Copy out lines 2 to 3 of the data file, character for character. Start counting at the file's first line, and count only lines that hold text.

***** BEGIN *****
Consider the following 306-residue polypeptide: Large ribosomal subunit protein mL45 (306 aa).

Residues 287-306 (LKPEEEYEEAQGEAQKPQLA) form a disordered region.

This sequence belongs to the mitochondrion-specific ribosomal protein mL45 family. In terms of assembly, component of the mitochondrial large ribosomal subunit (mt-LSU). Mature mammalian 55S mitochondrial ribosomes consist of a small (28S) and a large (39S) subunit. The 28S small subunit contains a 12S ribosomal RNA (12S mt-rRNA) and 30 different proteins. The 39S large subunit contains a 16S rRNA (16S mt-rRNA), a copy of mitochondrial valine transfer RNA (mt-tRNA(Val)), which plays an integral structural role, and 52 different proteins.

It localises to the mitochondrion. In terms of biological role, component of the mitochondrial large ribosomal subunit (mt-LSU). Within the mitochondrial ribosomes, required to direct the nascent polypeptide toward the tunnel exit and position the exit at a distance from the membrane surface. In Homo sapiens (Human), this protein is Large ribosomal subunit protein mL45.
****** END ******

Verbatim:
Residues 287-306 (LKPEEEYEEAQGEAQKPQLA) form a disordered region.

This sequence belongs to the mitochondrion-specific ribosomal protein mL45 family. In terms of assembly, component of the mitochondrial large ribosomal subunit (mt-LSU). Mature mammalian 55S mitochondrial ribosomes consist of a small (28S) and a large (39S) subunit. The 28S small subunit contains a 12S ribosomal RNA (12S mt-rRNA) and 30 different proteins. The 39S large subunit contains a 16S rRNA (16S mt-rRNA), a copy of mitochondrial valine transfer RNA (mt-tRNA(Val)), which plays an integral structural role, and 52 different proteins.